Two packages wrapped in brown paper were quietly carried through the service entrance of Mount Vernon plantation yesterday morning under a police escort. Their contents were then elaborately ensconced in a glass case wired with electronic alarms costing several thousand dollars.

Had they been around their former home yesterday. George and Martha Washington would undoubtedly have been amused at the security expense, ceremony as well as the controversy surrounding the return to Mount Vernon of their last wills and file in Fairfax Circuit Court for more than 175 years.

The two wills, said by historians to be "priceless" and insured by Mount Vernon's owners for an undisclosed amount in excess of $100,000 each, have been temporarity lent to the home of the first President and his wife by the court. They have been sent there because of inadequate security for the documents at the Fairfax Courthouse and so the wills can be more accessible to tourists.

Circuit Court Clerk James E. Hoff nagle proposed the temporary transfer o the wills earlier this year. He told a state legislative committee they were being stored in Fairfax Courthouse vault with"heroin, other drugs and guns confiscated by the police" on which the lock "could be opened with a nail file."

Under the loan agreement signed yesterday between Hoffnagle and Mrs. John H. Guy Jr., the regent of the Mount Vernon Ladies' Association, the wills are to be displayed in the plantation's museum where entrances, exits and the wills' display case "shall have ultrasonic nighttime security on doors . . . microswitch contacts, an ultrasonic transceiver and a vibration detector."

The newly installed alarms, which cost "several thousands of dollars," according to John Castellani, assistant director of Mount Vernon, are set to sound off in a nearby guardhouse where guards are on round-the-clcok duty. The security guards are armed at night and have access to guns in the daytime, said Harrison M.Symmes, Mount Vernon's resident director.

State archivists and librarians protested when Hoffnagle requested the state legislature to authorize the temporary transfer because they objected to the precedent of putting public papers into private hands.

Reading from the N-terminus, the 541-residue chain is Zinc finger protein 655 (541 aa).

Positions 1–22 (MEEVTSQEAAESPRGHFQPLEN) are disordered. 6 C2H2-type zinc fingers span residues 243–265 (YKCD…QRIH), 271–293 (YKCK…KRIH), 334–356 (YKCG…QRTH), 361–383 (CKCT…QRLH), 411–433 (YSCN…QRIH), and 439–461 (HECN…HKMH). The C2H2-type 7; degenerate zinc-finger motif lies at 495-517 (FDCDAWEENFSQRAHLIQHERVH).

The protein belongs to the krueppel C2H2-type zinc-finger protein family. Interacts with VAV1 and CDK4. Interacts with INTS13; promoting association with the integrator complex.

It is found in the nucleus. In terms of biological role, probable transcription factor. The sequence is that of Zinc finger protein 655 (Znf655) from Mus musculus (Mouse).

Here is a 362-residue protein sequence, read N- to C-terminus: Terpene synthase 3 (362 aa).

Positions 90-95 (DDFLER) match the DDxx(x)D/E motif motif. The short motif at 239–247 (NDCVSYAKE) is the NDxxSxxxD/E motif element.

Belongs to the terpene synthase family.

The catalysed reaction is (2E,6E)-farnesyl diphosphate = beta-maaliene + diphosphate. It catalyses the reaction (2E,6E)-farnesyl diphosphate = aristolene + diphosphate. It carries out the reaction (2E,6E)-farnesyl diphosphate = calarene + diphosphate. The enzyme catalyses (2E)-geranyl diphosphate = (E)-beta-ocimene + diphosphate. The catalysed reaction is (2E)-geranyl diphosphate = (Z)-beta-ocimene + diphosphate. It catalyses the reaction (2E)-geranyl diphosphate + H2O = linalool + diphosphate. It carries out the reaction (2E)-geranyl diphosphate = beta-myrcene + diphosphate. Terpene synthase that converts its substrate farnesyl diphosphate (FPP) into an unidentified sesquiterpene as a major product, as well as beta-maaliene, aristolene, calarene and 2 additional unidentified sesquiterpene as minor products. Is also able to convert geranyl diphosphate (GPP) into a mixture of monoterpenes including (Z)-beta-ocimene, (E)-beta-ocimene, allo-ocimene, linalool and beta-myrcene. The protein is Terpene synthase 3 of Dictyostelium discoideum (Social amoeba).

The Mount Vernon Ladies' Association is a nonprofit organization that pruchased the plantation in 1853 from Washington's grandnephew, Col. John Augustine Washington Jr. after his attempts to sell it to the federal government and the state of Virginia had failed, according to Symmes.

Prodded by Senate Majority Leader Adelard L Brault D-Fairfax), the General Assembly passed the enabling legislation for the transfer of the wills. When Del. Vincent F. Callahan (R-Fairfax) recently asked for an opinion on the legality of the transfer, state Attorney General Anthony F. Troy said that the Circuit Court had the right to decide what to do with the wills.

There also were objections from some people that tourists would now be paying to see what they previously could see free. Symmes said the presence of the wills at Mount Vernon was a "bonus" for the tourists who don't normally see them since "the average American tourist doesn't go to the Fairfax County Courthouse unless he's arrested."

Symmes estimated that about $500,000 tourists will view the documents before they are taken to the Library of Congress next January for complete restoration work. The Library's restoration department has already examined the wills and found them to be in "excellent shape", according to Hoofnagle. George's will was already restored once, in 1919, by the Library of Congress staff.

Both wills had remained in the Circuit Court from the time of the Washingtons' deaths until the Civil War when Confederate forces removed George's will to Richmond for safekeeping.

Martha's last testament, which at five pages is considerably shorter than her husband's 29-page will, was apparently not thought important enough to save from the clutches of the enemy and a Union Army officer did remove it from the courthouse.